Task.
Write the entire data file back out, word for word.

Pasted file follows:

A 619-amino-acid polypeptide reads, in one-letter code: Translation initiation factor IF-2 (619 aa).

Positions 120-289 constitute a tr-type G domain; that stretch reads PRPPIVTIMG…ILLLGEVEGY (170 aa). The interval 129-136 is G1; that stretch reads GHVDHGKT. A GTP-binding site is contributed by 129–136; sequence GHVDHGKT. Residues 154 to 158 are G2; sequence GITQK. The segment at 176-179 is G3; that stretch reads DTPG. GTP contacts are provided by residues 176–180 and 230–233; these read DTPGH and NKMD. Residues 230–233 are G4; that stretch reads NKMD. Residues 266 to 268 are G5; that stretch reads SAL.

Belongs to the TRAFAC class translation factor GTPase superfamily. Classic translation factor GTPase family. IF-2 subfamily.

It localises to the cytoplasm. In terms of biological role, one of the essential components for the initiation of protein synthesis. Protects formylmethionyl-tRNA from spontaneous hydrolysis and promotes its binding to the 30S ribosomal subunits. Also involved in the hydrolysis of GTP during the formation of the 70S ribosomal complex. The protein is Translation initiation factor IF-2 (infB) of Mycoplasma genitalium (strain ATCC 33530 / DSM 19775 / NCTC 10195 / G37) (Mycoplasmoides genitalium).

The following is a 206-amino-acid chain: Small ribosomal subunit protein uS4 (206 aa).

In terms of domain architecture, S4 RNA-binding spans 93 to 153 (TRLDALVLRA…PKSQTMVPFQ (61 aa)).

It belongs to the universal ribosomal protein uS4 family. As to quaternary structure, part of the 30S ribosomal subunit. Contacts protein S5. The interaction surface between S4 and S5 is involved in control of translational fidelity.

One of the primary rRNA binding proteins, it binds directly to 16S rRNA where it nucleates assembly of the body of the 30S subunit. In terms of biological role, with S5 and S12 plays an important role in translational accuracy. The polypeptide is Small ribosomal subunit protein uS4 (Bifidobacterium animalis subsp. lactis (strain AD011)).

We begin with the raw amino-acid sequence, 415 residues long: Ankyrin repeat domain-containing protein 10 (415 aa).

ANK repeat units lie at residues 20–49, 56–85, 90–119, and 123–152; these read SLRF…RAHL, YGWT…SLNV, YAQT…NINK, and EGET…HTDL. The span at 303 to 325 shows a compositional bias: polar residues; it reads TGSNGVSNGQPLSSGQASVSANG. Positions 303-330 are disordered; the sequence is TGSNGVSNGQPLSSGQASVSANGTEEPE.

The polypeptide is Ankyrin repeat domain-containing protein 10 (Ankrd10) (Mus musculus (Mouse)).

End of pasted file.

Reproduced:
A 619-amino-acid polypeptide reads, in one-letter code: Translation initiation factor IF-2 (619 aa).

Positions 120-289 constitute a tr-type G domain; that stretch reads PRPPIVTIMG…ILLLGEVEGY (170 aa). The interval 129-136 is G1; that stretch reads GHVDHGKT. A GTP-binding site is contributed by 129–136; sequence GHVDHGKT. Residues 154 to 158 are G2; sequence GITQK. The segment at 176-179 is G3; that stretch reads DTPG. GTP contacts are provided by residues 176–180 and 230–233; these read DTPGH and NKMD. Residues 230–233 are G4; that stretch reads NKMD. Residues 266 to 268 are G5; that stretch reads SAL.

Belongs to the TRAFAC class translation factor GTPase superfamily. Classic translation factor GTPase family. IF-2 subfamily.

It localises to the cytoplasm. In terms of biological role, one of the essential components for the initiation of protein synthesis. Protects formylmethionyl-tRNA from spontaneous hydrolysis and promotes its binding to the 30S ribosomal subunits. Also involved in the hydrolysis of GTP during the formation of the 70S ribosomal complex. The protein is Translation initiation factor IF-2 (infB) of Mycoplasma genitalium (strain ATCC 33530 / DSM 19775 / NCTC 10195 / G37) (Mycoplasmoides genitalium).

The following is a 206-amino-acid chain: Small ribosomal subunit protein uS4 (206 aa).

In terms of domain architecture, S4 RNA-binding spans 93 to 153 (TRLDALVLRA…PKSQTMVPFQ (61 aa)).

It belongs to the universal ribosomal protein uS4 family. As to quaternary structure, part of the 30S ribosomal subunit. Contacts protein S5. The interaction surface between S4 and S5 is involved in control of translational fidelity.

One of the primary rRNA binding proteins, it binds directly to 16S rRNA where it nucleates assembly of the body of the 30S subunit. In terms of biological role, with S5 and S12 plays an important role in translational accuracy. The polypeptide is Small ribosomal subunit protein uS4 (Bifidobacterium animalis subsp. lactis (strain AD011)).

We begin with the raw amino-acid sequence, 415 residues long: Ankyrin repeat domain-containing protein 10 (415 aa).

ANK repeat units lie at residues 20–49, 56–85, 90–119, and 123–152; these read SLRF…RAHL, YGWT…SLNV, YAQT…NINK, and EGET…HTDL. The span at 303 to 325 shows a compositional bias: polar residues; it reads TGSNGVSNGQPLSSGQASVSANG. Positions 303-330 are disordered; the sequence is TGSNGVSNGQPLSSGQASVSANGTEEPE.

The polypeptide is Ankyrin repeat domain-containing protein 10 (Ankrd10) (Mus musculus (Mouse)).